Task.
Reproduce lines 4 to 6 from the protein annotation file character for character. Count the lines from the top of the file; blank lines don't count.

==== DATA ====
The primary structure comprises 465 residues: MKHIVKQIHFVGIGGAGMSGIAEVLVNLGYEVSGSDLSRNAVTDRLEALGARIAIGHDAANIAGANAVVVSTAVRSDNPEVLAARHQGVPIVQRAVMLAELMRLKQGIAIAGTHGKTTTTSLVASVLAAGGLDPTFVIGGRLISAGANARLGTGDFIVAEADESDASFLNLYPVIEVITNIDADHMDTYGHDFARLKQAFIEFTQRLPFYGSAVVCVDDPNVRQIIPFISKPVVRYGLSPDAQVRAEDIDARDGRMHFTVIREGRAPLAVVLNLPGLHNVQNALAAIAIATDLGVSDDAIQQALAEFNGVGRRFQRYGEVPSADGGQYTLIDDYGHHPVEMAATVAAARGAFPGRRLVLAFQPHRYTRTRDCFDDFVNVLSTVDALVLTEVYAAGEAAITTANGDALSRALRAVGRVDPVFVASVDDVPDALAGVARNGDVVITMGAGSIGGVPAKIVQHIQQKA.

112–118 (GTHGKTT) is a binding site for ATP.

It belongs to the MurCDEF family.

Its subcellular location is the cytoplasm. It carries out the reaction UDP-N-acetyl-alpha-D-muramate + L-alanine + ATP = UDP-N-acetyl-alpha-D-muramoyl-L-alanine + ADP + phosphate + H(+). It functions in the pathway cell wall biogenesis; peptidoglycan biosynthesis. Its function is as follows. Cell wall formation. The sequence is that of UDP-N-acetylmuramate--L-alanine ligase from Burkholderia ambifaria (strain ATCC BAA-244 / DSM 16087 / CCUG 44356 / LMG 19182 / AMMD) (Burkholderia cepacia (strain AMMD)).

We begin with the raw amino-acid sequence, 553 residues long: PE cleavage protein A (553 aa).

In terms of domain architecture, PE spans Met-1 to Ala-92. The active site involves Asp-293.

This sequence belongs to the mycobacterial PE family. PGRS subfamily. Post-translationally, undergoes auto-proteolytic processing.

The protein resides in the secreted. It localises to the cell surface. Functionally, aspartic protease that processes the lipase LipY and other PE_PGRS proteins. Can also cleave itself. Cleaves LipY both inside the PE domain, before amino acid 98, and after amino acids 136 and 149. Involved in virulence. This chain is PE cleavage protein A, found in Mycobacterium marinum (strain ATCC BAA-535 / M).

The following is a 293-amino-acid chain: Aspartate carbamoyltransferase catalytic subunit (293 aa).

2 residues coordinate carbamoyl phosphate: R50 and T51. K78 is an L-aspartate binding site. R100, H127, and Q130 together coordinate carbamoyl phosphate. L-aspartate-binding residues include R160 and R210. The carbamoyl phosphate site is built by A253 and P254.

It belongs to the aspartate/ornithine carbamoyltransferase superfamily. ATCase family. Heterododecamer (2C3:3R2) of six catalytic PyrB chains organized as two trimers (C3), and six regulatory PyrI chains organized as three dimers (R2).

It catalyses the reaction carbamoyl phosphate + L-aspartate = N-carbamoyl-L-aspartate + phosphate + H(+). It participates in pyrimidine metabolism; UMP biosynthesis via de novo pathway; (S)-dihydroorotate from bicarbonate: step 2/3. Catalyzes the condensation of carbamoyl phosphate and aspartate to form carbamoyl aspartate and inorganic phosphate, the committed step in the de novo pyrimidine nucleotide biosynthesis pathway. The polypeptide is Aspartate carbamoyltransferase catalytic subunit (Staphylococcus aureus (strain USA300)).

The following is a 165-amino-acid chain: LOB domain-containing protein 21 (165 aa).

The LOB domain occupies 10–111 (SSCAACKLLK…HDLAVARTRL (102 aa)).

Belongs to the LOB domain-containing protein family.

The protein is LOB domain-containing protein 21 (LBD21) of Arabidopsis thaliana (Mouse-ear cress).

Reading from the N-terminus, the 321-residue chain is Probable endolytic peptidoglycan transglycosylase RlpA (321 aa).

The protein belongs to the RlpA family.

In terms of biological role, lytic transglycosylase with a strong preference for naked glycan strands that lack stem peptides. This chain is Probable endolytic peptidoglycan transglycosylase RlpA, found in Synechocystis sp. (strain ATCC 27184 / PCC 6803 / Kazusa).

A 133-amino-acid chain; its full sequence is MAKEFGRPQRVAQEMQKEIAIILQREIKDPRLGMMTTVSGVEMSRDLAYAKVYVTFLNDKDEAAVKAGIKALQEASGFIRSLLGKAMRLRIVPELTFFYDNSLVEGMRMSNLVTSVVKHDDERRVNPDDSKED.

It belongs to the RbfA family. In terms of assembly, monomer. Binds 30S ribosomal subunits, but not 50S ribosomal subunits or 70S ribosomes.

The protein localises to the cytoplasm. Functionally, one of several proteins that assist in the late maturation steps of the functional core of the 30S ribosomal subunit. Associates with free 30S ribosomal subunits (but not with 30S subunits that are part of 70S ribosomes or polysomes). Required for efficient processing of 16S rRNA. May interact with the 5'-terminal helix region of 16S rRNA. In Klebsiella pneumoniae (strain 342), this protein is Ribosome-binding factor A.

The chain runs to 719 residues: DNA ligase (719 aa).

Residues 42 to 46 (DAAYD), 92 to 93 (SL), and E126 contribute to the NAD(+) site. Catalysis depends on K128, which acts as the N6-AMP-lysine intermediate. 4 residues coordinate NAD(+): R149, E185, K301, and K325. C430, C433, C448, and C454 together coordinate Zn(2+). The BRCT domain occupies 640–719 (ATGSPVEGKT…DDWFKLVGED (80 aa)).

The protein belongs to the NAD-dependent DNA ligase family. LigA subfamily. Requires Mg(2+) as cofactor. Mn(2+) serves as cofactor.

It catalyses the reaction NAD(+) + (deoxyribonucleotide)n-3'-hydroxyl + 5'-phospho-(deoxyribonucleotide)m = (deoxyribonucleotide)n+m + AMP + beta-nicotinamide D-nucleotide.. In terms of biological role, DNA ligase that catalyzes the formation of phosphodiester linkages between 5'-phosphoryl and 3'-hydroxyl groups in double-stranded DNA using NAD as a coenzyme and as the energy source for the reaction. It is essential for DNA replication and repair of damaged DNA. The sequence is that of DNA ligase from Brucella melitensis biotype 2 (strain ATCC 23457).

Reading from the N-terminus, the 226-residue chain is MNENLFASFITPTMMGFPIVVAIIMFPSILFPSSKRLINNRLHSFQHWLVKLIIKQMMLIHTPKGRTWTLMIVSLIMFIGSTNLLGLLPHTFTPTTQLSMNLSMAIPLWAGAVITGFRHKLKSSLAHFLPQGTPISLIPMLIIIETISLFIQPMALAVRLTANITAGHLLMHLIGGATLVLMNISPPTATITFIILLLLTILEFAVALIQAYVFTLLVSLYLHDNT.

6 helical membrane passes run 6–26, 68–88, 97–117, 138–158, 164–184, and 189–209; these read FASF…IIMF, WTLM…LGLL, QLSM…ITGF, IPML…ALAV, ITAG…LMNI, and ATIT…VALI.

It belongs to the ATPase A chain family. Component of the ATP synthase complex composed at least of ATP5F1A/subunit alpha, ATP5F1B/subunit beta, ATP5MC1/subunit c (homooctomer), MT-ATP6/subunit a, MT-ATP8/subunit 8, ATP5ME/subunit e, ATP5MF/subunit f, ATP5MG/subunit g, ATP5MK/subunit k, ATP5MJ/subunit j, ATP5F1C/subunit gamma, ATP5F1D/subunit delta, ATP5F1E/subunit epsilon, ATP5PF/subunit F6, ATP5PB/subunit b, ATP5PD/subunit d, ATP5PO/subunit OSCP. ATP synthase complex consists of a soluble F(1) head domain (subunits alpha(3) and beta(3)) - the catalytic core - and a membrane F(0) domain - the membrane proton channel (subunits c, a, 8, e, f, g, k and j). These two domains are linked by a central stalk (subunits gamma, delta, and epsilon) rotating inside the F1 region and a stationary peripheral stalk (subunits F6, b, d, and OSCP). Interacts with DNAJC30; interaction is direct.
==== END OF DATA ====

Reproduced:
Its subcellular location is the cytoplasm. It carries out the reaction UDP-N-acetyl-alpha-D-muramate + L-alanine + ATP = UDP-N-acetyl-alpha-D-muramoyl-L-alanine + ADP + phosphate + H(+). It functions in the pathway cell wall biogenesis; peptidoglycan biosynthesis. Its function is as follows. Cell wall formation. The sequence is that of UDP-N-acetylmuramate--L-alanine ligase from Burkholderia ambifaria (strain ATCC BAA-244 / DSM 16087 / CCUG 44356 / LMG 19182 / AMMD) (Burkholderia cepacia (strain AMMD)).

We begin with the raw amino-acid sequence, 553 residues long: PE cleavage protein A (553 aa).

In terms of domain architecture, PE spans Met-1 to Ala-92. The active site involves Asp-293.